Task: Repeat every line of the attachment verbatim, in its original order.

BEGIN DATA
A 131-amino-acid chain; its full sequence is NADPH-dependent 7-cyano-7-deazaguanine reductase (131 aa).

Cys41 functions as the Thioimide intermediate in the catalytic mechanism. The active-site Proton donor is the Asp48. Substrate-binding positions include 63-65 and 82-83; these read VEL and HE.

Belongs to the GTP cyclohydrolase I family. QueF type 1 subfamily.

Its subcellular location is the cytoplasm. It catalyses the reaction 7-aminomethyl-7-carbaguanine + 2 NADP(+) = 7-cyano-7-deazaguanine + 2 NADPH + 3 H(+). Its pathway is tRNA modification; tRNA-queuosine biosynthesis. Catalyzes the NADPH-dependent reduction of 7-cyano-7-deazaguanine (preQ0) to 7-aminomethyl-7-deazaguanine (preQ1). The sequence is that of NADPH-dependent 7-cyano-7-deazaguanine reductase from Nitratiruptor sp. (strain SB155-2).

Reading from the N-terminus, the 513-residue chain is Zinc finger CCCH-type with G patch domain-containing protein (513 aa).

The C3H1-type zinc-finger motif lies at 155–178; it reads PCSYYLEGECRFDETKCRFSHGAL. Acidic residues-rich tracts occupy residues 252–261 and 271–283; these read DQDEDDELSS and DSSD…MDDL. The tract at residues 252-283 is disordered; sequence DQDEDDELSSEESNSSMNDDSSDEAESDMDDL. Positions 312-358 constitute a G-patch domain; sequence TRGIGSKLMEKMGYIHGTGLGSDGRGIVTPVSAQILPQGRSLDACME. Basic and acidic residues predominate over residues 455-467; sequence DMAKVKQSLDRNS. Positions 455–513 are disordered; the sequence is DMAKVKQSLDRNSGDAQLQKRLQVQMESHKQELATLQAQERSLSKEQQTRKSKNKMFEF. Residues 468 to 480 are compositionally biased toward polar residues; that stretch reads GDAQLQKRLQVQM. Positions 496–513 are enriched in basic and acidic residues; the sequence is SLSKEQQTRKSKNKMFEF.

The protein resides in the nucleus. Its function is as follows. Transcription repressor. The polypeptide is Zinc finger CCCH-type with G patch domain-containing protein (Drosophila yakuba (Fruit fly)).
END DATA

A 131-amino-acid chain; its full sequence is NADPH-dependent 7-cyano-7-deazaguanine reductase (131 aa).

Cys41 functions as the Thioimide intermediate in the catalytic mechanism. The active-site Proton donor is the Asp48. Substrate-binding positions include 63-65 and 82-83; these read VEL and HE.

Belongs to the GTP cyclohydrolase I family. QueF type 1 subfamily.

Its subcellular location is the cytoplasm. It catalyses the reaction 7-aminomethyl-7-carbaguanine + 2 NADP(+) = 7-cyano-7-deazaguanine + 2 NADPH + 3 H(+). Its pathway is tRNA modification; tRNA-queuosine biosynthesis. Catalyzes the NADPH-dependent reduction of 7-cyano-7-deazaguanine (preQ0) to 7-aminomethyl-7-deazaguanine (preQ1). The sequence is that of NADPH-dependent 7-cyano-7-deazaguanine reductase from Nitratiruptor sp. (strain SB155-2).

Reading from the N-terminus, the 513-residue chain is Zinc finger CCCH-type with G patch domain-containing protein (513 aa).

The C3H1-type zinc-finger motif lies at 155–178; it reads PCSYYLEGECRFDETKCRFSHGAL. Acidic residues-rich tracts occupy residues 252–261 and 271–283; these read DQDEDDELSS and DSSD…MDDL. The tract at residues 252-283 is disordered; sequence DQDEDDELSSEESNSSMNDDSSDEAESDMDDL. Positions 312-358 constitute a G-patch domain; sequence TRGIGSKLMEKMGYIHGTGLGSDGRGIVTPVSAQILPQGRSLDACME. Basic and acidic residues predominate over residues 455-467; sequence DMAKVKQSLDRNS. Positions 455–513 are disordered; the sequence is DMAKVKQSLDRNSGDAQLQKRLQVQMESHKQELATLQAQERSLSKEQQTRKSKNKMFEF. Residues 468 to 480 are compositionally biased toward polar residues; that stretch reads GDAQLQKRLQVQM. Positions 496–513 are enriched in basic and acidic residues; the sequence is SLSKEQQTRKSKNKMFEF.

The protein resides in the nucleus. Its function is as follows. Transcription repressor. The polypeptide is Zinc finger CCCH-type with G patch domain-containing protein (Drosophila yakuba (Fruit fly)).